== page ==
By my guess, the director is the key suspect, though he has a raft of successful films behind him, including the closest echo, Midnight Express (1978), which is about injustice and a prisoner who is extraordinary. But in all his films (that I've seen, which is quite a few, it turns out), there is a feeling of powerful story line carrying the day (Mississippi Burning, Birdy). Parker has also made a series of films tied to contemporary music, from Evita which is fair to The Commitments which is terrific fun, as well as The Wall, which might be his best film in all, though a difficult one. All of these films have a great setting, either musically or geographically.

Here we have only the dull backdrop of conservative Texas (if that's not redundant). And a blazing, heartwrenching story. Which is fair enough as a start. The Life of David Gale is a powerful morality tale, most of all, with some great acting, and many or most people watching will be glad they saw it. All those little flaws fade further and further as you get toward the end.

And then the end, the famous big final twist. That's memorable stuff. Wow.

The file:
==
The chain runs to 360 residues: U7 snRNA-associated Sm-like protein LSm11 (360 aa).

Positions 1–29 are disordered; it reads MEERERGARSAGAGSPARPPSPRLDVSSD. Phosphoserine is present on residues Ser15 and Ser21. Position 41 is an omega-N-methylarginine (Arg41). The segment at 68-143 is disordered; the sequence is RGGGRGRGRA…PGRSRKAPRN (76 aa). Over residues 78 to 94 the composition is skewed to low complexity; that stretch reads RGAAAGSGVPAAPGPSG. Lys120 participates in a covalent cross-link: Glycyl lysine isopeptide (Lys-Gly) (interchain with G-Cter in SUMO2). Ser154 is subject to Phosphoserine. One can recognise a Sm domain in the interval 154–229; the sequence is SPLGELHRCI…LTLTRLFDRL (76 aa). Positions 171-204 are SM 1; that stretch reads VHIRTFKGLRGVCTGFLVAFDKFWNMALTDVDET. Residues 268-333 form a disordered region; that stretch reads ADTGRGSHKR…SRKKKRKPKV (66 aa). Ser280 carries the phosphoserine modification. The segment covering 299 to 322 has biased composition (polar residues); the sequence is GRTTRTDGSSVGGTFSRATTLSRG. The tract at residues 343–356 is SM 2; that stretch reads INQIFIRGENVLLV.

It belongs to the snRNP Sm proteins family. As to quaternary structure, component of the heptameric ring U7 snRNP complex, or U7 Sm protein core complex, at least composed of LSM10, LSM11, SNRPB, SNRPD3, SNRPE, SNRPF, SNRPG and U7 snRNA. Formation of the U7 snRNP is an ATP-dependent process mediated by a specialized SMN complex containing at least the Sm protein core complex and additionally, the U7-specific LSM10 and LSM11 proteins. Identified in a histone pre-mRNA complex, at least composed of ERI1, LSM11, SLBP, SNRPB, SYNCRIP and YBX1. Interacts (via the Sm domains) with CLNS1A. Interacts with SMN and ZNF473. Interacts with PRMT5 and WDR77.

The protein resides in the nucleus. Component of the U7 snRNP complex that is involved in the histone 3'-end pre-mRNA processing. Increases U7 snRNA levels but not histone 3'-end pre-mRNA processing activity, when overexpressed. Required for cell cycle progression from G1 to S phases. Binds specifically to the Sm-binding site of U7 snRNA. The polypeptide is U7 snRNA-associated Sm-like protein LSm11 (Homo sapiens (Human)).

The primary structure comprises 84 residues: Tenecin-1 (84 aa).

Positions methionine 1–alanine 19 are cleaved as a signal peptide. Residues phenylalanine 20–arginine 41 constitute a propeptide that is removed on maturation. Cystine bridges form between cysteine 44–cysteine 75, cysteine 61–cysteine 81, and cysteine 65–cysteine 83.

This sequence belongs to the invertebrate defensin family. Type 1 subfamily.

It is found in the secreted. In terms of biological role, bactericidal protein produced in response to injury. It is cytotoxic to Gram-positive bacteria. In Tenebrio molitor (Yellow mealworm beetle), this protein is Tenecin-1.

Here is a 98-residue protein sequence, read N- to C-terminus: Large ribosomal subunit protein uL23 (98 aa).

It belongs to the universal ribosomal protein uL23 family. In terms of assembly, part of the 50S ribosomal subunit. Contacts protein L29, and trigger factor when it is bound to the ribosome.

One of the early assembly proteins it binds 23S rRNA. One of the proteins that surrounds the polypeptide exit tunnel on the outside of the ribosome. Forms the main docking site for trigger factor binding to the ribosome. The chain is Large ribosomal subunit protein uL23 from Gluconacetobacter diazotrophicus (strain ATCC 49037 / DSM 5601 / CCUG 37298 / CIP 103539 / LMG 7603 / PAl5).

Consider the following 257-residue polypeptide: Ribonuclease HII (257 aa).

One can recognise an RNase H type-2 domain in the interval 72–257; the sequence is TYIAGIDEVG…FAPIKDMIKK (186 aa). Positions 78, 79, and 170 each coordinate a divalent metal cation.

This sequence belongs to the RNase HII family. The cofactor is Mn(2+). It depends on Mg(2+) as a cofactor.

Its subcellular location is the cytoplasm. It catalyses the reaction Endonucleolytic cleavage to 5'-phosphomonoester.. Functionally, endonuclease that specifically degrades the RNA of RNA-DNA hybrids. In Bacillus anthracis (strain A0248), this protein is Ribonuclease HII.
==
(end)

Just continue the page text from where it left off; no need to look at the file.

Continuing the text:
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Details

Country:

USA | Germany | UK | Spain

Language:

English | Spanish

Release Date:

21 February 2003 (USA) See more »

Also Known As:

The Life of David Gale See more »

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Box Office

Budget:

$38,000,000 (estimated)

Opening Weekend USA:

$7,117,225, 23 February 2003

Gross USA:

$19,955,598

Cumulative Worldwide Gross:

$38,955,598
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Company Credits

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Technical Specs

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Sound Mix:

DTS | Dolby Digital | SDDS

Color:

Color

Aspect Ratio:

2.39 : 1